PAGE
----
(CNN)Senior aides to President Donald Trump knew for months about allegations of domestic abuse levied against top White House staffer Rob Porter by his ex-wives, even as Porter's stock in the West Wing continued to rise, multiple sources told CNN on Wednesday.
White House officials knew about Porter's abuse allegations and scrambled to protect him
Porter denied the allegations but resigned on Wednesday.
A scramble ensued inside the West Wing to defend him when the claims became public this week, the sources said. That effort continues even after his resignation.
Senior White House officials were aware for months of the allegations made against Trump's staff secretary, two sources familiar with the matter said on Wednesday after Porter resigned.
Trump himself first learned of the allegations this week, two sources familiar with the matter said. He was upset when shown reports of the abuse, which first emerged on Tuesday. His daughter Ivanka Trump, serving as a White House senior adviser, was also deeply disturbed by the allegations, particularly by photographs of the alleged abuse, the sources said.
Porter's ex-wives detailed the allegations to the FBI over the course of a routine background check, they told CNN's MJ Lee on Wednesday. A year into the administration, Porter does not hold a security clearance.
By early fall, it was widely known among Trump's top aides -- including chief of staff John Kelly -- both that Porter was facing troubles in obtaining the clearance and that his ex-wives claimed he had abused them. No action was taken to remove him from the staff.
Instead, Kelly and others oversaw an elevation in Porter's standing. He was one of a handful of aides who helped draft last week's State of the Union address. He traveled instead of Kelly to the World Economic Forum in Davos last month. And he was one of a select group of aides who shook Chinese President Xi Jinping's hand during a state visit to Beijing in November.
The White House declined to comment on Wednesday when asked about Kelly's knowledge of the allegations against Porter.
In a statement released Wednesday evening, Kelly said he was "shocked" by the "new allegations" against Porter.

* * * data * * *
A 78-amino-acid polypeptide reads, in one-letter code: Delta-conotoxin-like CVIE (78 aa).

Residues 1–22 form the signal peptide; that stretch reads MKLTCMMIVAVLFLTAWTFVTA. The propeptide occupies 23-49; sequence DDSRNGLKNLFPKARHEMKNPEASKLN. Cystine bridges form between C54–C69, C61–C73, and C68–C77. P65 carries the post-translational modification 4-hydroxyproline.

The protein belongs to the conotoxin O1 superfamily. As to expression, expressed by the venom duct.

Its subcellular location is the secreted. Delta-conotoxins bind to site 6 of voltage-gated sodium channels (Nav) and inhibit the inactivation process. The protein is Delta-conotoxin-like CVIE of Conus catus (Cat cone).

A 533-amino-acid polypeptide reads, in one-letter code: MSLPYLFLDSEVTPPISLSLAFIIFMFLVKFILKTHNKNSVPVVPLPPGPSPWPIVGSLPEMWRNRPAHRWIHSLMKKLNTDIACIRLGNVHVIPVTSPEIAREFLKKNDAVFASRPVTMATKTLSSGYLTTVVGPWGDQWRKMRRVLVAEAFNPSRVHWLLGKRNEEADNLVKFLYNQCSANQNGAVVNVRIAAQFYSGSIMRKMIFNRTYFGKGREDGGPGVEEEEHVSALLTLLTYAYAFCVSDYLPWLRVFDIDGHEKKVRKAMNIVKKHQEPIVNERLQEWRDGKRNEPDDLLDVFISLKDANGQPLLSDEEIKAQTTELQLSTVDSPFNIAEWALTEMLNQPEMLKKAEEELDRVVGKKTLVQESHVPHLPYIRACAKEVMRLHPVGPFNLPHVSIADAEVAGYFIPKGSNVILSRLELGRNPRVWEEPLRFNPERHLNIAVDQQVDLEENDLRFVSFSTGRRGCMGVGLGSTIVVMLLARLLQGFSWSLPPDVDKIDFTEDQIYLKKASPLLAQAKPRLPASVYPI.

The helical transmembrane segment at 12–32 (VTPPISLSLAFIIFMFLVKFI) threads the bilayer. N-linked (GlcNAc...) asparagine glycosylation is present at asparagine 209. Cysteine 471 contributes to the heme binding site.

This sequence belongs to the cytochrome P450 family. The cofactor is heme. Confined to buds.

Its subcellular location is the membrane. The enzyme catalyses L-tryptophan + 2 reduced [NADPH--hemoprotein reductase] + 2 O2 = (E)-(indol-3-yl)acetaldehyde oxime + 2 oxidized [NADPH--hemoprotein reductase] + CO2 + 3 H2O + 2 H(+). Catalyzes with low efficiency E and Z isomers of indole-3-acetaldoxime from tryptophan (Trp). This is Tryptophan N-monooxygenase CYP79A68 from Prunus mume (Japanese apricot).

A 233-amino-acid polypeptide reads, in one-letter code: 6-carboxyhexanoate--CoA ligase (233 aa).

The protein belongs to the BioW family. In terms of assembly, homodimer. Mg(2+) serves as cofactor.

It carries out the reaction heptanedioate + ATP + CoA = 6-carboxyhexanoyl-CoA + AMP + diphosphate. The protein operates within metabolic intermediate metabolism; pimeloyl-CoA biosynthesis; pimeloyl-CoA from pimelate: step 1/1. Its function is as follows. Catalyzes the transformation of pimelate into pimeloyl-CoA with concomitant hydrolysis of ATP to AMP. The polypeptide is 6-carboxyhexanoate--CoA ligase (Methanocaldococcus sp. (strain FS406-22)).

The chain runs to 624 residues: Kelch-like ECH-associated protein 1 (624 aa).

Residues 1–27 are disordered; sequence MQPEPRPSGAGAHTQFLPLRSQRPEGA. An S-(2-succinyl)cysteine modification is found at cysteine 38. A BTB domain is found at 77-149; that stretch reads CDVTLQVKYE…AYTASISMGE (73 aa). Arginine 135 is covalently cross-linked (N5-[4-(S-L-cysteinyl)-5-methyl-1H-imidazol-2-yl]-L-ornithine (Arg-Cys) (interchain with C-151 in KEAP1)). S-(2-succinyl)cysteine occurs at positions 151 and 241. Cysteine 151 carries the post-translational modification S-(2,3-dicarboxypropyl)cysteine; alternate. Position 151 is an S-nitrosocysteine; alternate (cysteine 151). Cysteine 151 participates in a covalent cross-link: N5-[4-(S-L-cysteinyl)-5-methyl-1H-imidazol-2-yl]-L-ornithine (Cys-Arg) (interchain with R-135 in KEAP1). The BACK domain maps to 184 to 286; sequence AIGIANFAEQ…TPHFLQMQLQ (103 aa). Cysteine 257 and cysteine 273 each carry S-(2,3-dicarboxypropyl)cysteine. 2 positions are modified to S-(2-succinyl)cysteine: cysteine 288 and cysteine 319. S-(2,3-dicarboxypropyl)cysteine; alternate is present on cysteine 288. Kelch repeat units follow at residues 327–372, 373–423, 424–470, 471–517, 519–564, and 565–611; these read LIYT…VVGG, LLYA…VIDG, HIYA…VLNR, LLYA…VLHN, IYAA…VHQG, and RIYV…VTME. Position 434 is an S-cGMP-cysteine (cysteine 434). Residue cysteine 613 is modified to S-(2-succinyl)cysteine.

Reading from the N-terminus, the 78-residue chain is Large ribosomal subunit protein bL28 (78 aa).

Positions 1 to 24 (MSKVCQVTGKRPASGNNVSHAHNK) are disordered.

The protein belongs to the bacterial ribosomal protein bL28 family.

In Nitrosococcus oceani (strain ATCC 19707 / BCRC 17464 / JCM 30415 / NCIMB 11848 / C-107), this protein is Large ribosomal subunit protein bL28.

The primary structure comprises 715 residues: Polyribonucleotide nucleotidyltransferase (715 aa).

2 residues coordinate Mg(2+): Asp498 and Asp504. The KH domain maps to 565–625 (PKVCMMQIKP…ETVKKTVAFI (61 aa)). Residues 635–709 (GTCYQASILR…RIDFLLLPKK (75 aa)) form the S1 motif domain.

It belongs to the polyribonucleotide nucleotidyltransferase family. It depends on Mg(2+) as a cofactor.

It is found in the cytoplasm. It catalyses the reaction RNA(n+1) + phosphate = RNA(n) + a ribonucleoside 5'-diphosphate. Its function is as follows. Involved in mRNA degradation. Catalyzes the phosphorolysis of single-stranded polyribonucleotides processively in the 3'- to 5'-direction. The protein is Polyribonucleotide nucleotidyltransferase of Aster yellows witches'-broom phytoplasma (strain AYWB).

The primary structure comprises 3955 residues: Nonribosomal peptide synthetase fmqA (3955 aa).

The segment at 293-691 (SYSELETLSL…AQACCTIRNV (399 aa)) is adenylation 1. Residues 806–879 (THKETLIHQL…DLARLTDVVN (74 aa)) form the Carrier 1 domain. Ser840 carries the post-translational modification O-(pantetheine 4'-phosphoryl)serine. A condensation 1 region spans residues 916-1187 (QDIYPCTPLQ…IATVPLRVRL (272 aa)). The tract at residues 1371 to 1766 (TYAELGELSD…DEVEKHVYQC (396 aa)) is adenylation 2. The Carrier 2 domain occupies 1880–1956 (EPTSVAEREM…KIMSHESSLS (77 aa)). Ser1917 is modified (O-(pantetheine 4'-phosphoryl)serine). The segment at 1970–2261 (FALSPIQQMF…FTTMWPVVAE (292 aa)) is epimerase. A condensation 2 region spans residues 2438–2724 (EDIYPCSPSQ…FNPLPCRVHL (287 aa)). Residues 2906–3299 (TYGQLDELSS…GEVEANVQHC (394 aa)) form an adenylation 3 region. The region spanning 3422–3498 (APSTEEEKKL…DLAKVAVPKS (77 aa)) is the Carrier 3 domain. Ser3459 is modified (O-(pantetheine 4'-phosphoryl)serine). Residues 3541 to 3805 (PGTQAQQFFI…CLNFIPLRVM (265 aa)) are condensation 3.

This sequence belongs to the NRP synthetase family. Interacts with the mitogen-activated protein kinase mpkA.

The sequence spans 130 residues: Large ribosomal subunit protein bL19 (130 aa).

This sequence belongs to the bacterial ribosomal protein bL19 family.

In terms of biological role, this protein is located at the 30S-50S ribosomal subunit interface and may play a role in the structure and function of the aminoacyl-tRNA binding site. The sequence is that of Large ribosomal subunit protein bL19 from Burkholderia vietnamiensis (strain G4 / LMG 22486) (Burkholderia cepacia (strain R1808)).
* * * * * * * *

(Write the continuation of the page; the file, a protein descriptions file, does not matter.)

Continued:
"There is no place for domestic violence in our society. I stand by my previous comments of the Rob Porter that I have come to know since becoming Chief of Staff, and believe every individual deserves the right to defend their reputation," Kelly said. "I accepted his resignation earlier today, and will ensure a swift and orderly transition."
Colbie Holderness, Porter's first wife, and Jennifer Willoughby, Porter's second wife, both said their ex-husband's consistent abuse was the reason for their respective divorces.
Porter denied the allegations in a statement issued in the wake of his resignation.
"These outrageous allegations are simply false," Porter said in his statement. "I have been transparent and truthful about these vile claims, but I will not further engage publicly with a coordinated smear campaign."
The appearance of a top aide accused of abusing two ex-wives led to an intensive defense campaign on Tuesday evening, when the reports first emerged in the Daily Mail. Before the allegations first surfaced on Tuesday, the White House prepared a response defending Porter. Hope Hicks, who serves as the White House communications director and has been romantically involved with Porter, helped draft a supportive statement from Kelly, who spent much of Tuesday on Capitol Hill in immigration talks.
"Rob Porter is a man of true integrity and honor and I can't say enough good things about him. He is a friend, a confidante and a trusted professional. I am proud to serve alongside him," the statement from Kelly read. Hicks worked with White House press secretary Sarah Sanders and Josh Raffel, another White House spokesman who is close to Porter, to draft the statement, people familiar with it said.